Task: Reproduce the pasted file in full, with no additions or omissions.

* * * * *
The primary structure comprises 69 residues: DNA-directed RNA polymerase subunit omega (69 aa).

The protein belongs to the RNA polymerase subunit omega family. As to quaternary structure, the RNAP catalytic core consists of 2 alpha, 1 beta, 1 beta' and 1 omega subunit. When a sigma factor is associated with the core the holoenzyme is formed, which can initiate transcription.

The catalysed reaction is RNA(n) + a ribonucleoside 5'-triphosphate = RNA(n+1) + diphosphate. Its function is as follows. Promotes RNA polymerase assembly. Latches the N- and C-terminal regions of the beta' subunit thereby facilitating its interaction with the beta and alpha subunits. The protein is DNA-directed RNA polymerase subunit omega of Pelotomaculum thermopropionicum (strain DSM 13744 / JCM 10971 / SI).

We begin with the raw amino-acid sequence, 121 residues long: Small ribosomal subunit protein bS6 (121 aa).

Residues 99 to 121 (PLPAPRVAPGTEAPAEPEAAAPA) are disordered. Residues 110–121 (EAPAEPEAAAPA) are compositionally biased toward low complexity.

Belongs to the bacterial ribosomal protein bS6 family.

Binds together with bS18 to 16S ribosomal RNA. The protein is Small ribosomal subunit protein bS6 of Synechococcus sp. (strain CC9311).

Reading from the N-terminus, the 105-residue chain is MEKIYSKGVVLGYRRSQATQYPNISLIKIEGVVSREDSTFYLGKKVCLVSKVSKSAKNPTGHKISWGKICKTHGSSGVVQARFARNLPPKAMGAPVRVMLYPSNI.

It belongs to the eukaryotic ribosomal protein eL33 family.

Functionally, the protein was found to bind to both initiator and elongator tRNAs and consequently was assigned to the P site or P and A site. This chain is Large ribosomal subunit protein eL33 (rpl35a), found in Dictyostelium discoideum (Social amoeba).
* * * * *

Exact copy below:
The primary structure comprises 69 residues: DNA-directed RNA polymerase subunit omega (69 aa).

The protein belongs to the RNA polymerase subunit omega family. As to quaternary structure, the RNAP catalytic core consists of 2 alpha, 1 beta, 1 beta' and 1 omega subunit. When a sigma factor is associated with the core the holoenzyme is formed, which can initiate transcription.

The catalysed reaction is RNA(n) + a ribonucleoside 5'-triphosphate = RNA(n+1) + diphosphate. Its function is as follows. Promotes RNA polymerase assembly. Latches the N- and C-terminal regions of the beta' subunit thereby facilitating its interaction with the beta and alpha subunits. The protein is DNA-directed RNA polymerase subunit omega of Pelotomaculum thermopropionicum (strain DSM 13744 / JCM 10971 / SI).

We begin with the raw amino-acid sequence, 121 residues long: Small ribosomal subunit protein bS6 (121 aa).

Residues 99 to 121 (PLPAPRVAPGTEAPAEPEAAAPA) are disordered. Residues 110–121 (EAPAEPEAAAPA) are compositionally biased toward low complexity.

Belongs to the bacterial ribosomal protein bS6 family.

Binds together with bS18 to 16S ribosomal RNA. The protein is Small ribosomal subunit protein bS6 of Synechococcus sp. (strain CC9311).

Reading from the N-terminus, the 105-residue chain is MEKIYSKGVVLGYRRSQATQYPNISLIKIEGVVSREDSTFYLGKKVCLVSKVSKSAKNPTGHKISWGKICKTHGSSGVVQARFARNLPPKAMGAPVRVMLYPSNI.

It belongs to the eukaryotic ribosomal protein eL33 family.

Functionally, the protein was found to bind to both initiator and elongator tRNAs and consequently was assigned to the P site or P and A site. This chain is Large ribosomal subunit protein eL33 (rpl35a), found in Dictyostelium discoideum (Social amoeba).